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Who needs a cat when you've got an owl!

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sharptail grouse
1 hour ago, C.J.L. said:

 

In Montana 3 years ago a few miles south of Canada late November bird hunting along a tree line there was a great horned owl hanging out with a snowy owl sitting in the same tree. When I'd bumped the snowy into flight the horned would fly down the tree line to same tree snowy landed like they were buddies.  A horned owl is a good 1/3 bigger than a snowy and I was kinda thinking that horned owl was just waiting for snowy to fly out into the open so he could get his shot in.  I didn't fly any game birds in that spot so maybe them two cleaned out all the game and it was owl eat owl time.  

 

I read once where the Inuits place posts along their arctic fox trap lines with a leg hold trap on top to catch snowy's for eaten.  Might be that ol horny owl liked eating snowy's too.  

I had the privilege of working on a snowy owl breeding study for 3 years in the Arctic. The Inuit historically ate snowy owls, especially in lean times. I'm pretty sure its a thing of the past and they were protected by the Tribe were we were working. I'm surprised at the size difference - weight-wise they are about the same though snowy owls actually have a bigger wingspan and can top out a little heavier. I'm also surprised the snowy owl was spending any time in the trees. I've seen quite a few in MT during the winter and they always are sitting on some high point in open country  just like they do on the tundra. Here its usually a fence post or a power pole or a building.  Maybe it was sick. There is no space here to tell the tale but my then girlfriend (who was my field partner) once gave mouth to mouth to a comatose snowy owl fledgling that ended up landing in a saltwater lagoon. We got it breathing again, warmed it up under a heat lamp and released it the next day. If you ever saw how disgusting it is around a snowy owl nest after a summer of eating lemmings you would wonder how I ever kissed that girl again.

All that said Great Horned Owls will kill any raptor(or about anything else) up to their own size if they can get the jump on it and they are hungry enough. And as far as Barred Owls eating baby wood ducks - they've been eating baby wood ducks (as have almost everything else that eats meat) since before we were around to worry about it. They gotta eat too and thats why wood ducks have such big broods. ;)

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quailguy
2 hours ago, sharptail grouse said:

I had the privilege of working on a snowy owl breeding study for 3 years in the Arctic. The Inuit historically ate snowy owls, especially in lean times. I'm pretty sure its a thing of the past and they were protected by the Tribe were we were working. I'm surprised at the size difference - weight-wise they are about the same though snowy owls actually have a bigger wingspan and can top out a little heavier. I'm also surprised the snowy owl was spending any time in the trees. I've seen quite a few in MT during the winter and they always are sitting on some high point in open country  just like they do on the tundra. Here its usually a fence post or a power pole or a building.  Maybe it was sick. There is no space here to tell the tale but my then girlfriend (who was my field partner) once gave mouth to mouth to a comatose snowy owl fledgling that ended up landing in a saltwater lagoon. We got it breathing again, warmed it up under a heat lamp and released it the next day. If you ever saw how disgusting it is around a snowy owl nest after a summer of eating lemmings you would wonder how I ever kissed that girl again.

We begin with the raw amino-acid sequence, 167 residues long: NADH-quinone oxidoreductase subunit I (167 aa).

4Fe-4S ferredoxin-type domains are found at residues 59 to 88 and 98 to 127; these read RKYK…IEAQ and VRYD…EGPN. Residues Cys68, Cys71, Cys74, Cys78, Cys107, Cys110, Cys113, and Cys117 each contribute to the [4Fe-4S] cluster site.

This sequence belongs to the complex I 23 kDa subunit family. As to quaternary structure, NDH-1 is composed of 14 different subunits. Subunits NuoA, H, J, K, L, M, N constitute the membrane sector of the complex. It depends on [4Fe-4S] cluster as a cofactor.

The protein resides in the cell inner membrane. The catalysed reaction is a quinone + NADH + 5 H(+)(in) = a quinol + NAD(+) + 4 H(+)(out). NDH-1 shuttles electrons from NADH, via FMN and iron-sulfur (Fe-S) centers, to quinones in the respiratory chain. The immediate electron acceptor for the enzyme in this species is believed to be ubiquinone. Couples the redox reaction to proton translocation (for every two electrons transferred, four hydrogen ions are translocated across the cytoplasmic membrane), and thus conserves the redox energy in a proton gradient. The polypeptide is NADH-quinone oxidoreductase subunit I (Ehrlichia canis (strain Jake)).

All that said Great Horned Owls will kill any raptor(or about anything else) up to their own size if they can get the jump on it and they are hungry enough. And as far as Barred Owls eating baby wood ducks - they've been eating baby wood ducks (as have almost everything else that eats meat) since before we were around to worry about it. They gotta eat too and thats why wood ducks have such big broods. ;)

Years ago on my then quail lease I found a harrier hawk (marsh hawk) that had been predated by a GHO.  My snowy owl knowledge is very limited, I’ve seen two. The only large owls I’ve seen that did not perch in a tree, at least a dead tree, are short eared owls. And burrowing owls, but they are hardly large. 

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Big Al
1 hour ago, quailguy said:

Years ago on my then quail lease I found a harrier hawk (marsh hawk) that had been predated by a GHO.  My snowy owl knowledge is very limited, I’ve seen two. The only large owls I’ve seen that did not perch in a tree, at least a dead tree, are short eared owls. And burrowing owls, but they are hardly large. 

 

We have short eared owls that hang out around the house at the ranch.  They'll perch on fence posts and the power pole.  Their call is like a raspy bark.

There are lots of GHOs on the property but they never come around the house.

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quailguy
24 minutes ago, Big Al said:

 

We have short eared owls that hang out around the house at the ranch.  They'll perch on fence posts and the power pole.  Their call is like a raspy bark.